Ducks on a Pond

May 1, 2009

Mike Adamick, blogging for the Los Angeles Times, says his three-year-old daughter has become fascinated with the jargon of baseball. For instance, she loves the term “dying quail,” which refers to a fly ball that suddenly loses steam and drops to the ground. “Where are the quails?” the little one asks whenever a ball is hit into the air. She also likes “worm burner,” a hot ground ball that skids across the grass. “Poor worms!” she says after every hard grounder.

I recently gave a short talk about this subject as part of a job application process. I asked the group I was speaking to if any of them were baseball fans, and several hands went up, but none of them could decipher the terms “can of corn” (an easily caught fly ball), “cup of coffee” (a player’s short stay in the major leagues before returning to the minors), or “cutting the pie” (deliberately rounding first or third base without touching the bag). They were befuddled by the hypothetical statement: “Jeter tried to shoot the cripple with ducks on the pond, but he started a Lawrence Welk,” which means that, with the bases loaded, Jeter tried to get a hit off an ineffective pitcher but grounded into a double play from the pitcher to the catcher to the first baseman – a play that is scored one-two-three (a-one and a-two and a-three).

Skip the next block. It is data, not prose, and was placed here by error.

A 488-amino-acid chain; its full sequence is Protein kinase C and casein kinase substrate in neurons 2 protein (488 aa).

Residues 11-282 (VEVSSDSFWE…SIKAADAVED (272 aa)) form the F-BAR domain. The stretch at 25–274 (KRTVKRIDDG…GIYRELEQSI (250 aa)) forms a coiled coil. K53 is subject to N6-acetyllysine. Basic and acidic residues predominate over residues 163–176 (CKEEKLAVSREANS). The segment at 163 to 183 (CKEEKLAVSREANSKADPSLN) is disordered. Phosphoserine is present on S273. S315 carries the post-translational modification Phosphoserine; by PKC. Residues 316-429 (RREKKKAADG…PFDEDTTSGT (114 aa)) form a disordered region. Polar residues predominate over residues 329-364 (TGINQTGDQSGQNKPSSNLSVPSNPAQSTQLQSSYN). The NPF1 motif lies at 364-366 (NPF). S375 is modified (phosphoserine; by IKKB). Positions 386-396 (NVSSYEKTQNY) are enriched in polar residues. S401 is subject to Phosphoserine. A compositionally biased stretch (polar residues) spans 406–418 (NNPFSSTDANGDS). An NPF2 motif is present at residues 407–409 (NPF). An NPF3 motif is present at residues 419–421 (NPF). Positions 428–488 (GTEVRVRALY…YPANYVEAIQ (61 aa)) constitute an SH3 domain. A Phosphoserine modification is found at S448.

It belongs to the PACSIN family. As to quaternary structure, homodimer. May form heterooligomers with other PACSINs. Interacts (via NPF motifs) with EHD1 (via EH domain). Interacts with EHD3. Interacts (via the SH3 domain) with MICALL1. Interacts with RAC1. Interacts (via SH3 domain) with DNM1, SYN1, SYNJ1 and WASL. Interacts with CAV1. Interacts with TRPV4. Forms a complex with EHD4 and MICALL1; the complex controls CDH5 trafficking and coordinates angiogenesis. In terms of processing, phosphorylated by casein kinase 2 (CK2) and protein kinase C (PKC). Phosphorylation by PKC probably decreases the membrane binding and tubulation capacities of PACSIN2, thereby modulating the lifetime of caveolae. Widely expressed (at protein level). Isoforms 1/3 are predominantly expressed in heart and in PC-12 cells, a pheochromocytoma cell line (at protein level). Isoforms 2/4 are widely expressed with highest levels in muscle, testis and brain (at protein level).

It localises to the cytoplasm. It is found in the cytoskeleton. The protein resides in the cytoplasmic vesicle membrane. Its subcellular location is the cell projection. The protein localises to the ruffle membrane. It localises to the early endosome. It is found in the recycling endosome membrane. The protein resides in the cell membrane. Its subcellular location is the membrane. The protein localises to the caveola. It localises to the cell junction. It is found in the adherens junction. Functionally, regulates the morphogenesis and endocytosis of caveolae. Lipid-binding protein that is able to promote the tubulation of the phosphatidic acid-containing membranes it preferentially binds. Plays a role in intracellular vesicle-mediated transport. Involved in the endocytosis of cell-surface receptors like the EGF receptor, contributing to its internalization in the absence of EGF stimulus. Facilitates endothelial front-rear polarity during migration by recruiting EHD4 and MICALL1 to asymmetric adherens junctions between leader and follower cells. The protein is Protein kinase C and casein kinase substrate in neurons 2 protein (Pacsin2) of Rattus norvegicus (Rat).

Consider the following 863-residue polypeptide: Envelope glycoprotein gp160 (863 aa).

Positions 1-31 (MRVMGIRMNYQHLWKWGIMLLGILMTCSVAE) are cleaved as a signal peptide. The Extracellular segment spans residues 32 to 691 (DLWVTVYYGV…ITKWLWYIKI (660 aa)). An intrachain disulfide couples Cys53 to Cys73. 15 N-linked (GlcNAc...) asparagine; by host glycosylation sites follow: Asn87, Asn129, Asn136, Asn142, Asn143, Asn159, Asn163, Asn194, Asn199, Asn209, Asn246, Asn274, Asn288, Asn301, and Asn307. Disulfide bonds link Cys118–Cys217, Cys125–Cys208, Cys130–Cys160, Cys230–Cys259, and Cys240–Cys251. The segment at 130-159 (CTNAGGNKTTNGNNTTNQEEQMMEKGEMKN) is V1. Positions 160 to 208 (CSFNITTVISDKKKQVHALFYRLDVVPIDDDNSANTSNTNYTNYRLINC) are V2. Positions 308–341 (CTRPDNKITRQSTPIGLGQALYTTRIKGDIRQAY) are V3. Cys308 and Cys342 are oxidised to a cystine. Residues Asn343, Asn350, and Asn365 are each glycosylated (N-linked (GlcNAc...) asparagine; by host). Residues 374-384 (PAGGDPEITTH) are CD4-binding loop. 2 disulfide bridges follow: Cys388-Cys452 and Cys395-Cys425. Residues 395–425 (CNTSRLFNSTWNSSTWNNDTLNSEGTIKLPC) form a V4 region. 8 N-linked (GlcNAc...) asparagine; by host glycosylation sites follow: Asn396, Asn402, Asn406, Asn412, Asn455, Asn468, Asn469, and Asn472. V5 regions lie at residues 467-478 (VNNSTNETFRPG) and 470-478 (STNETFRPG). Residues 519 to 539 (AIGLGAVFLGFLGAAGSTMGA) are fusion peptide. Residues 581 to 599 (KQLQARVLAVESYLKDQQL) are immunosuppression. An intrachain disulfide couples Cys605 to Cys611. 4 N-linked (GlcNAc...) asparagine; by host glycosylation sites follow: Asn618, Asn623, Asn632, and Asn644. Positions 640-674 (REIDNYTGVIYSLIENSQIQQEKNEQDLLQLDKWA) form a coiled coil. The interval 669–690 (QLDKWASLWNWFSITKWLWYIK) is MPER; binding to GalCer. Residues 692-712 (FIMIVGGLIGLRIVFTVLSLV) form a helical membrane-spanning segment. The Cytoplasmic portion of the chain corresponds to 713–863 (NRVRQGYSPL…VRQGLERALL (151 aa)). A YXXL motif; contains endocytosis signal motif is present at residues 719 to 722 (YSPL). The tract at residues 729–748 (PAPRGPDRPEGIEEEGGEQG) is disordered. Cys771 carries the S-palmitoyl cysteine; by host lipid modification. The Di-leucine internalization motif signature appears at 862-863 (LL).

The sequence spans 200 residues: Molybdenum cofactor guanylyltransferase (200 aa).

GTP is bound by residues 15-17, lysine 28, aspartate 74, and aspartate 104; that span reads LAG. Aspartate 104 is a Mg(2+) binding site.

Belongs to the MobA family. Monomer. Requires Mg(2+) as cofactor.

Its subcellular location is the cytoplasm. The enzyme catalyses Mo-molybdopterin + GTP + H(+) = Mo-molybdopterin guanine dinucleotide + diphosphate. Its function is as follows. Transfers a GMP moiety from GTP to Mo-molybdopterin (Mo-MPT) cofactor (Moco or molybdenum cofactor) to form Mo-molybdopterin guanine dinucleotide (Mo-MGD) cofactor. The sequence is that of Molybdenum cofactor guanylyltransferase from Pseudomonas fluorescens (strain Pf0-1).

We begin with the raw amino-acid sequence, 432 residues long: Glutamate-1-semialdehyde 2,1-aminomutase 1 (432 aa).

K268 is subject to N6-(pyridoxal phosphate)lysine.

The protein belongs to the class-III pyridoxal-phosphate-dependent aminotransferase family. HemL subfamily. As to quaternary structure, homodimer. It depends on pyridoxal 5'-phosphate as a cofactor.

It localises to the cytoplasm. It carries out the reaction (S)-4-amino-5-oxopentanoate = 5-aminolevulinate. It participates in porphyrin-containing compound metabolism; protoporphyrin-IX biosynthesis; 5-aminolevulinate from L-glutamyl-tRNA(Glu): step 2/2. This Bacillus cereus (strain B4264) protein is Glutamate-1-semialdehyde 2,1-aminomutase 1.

My audience was able, however, to distinguish between the hot dog who shows off making one-handed grabs and the hot dog that costs six bucks at the concession stand.